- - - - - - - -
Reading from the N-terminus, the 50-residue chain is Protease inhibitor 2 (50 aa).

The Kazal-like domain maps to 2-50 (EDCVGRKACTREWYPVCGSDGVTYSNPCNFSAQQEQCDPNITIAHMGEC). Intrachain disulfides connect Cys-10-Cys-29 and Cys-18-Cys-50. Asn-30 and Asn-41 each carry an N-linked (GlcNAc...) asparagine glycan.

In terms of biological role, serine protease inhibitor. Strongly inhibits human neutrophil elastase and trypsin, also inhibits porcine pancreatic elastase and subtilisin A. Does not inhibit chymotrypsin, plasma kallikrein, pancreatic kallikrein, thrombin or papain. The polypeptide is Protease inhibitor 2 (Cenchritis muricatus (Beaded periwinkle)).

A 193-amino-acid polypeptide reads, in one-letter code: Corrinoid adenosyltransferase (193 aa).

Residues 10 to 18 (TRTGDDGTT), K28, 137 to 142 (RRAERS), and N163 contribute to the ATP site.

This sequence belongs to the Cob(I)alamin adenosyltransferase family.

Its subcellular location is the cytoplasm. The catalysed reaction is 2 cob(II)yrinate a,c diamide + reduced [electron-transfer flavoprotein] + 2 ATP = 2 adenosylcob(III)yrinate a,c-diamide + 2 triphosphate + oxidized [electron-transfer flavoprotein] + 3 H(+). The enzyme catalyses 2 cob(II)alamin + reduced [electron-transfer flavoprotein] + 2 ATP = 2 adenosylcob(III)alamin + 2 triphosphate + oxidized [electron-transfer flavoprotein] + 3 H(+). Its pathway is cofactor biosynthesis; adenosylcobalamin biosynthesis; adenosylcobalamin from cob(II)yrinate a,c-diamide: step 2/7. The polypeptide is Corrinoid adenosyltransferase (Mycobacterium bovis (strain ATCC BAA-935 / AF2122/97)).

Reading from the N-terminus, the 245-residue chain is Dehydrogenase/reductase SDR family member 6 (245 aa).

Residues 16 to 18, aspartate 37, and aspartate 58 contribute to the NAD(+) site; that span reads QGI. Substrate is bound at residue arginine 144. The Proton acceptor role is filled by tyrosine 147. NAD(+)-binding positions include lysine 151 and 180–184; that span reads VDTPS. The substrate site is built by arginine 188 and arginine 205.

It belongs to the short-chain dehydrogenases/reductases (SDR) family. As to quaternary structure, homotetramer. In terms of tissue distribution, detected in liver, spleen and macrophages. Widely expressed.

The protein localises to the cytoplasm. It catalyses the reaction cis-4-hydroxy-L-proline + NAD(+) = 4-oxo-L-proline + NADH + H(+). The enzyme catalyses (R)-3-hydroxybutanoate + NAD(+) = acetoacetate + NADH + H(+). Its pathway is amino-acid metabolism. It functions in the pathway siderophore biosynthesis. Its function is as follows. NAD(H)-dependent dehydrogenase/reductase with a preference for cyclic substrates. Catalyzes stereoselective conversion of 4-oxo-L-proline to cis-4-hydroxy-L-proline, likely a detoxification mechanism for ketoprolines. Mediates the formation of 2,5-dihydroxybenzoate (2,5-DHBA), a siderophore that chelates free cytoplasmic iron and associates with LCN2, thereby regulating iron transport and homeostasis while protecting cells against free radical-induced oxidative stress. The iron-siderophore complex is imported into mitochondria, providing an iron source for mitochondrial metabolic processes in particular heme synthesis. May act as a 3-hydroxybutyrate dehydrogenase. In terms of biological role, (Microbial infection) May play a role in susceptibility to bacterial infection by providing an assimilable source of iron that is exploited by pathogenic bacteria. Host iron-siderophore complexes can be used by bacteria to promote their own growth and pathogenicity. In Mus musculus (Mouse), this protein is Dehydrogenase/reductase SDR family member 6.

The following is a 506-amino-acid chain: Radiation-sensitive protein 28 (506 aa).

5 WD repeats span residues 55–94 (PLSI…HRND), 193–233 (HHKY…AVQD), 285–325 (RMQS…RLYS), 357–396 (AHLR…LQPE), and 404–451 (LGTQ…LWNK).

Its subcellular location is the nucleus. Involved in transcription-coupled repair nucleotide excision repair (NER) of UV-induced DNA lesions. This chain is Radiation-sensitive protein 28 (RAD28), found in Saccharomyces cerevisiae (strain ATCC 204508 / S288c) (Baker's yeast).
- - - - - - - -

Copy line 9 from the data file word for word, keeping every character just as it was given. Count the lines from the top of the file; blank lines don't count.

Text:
Residues 16 to 18, aspartate 37, and aspartate 58 contribute to the NAD(+) site; that span reads QGI. Substrate is bound at residue arginine 144. The Proton acceptor role is filled by tyrosine 147. NAD(+)-binding positions include lysine 151 and 180–184; that span reads VDTPS. The substrate site is built by arginine 188 and arginine 205.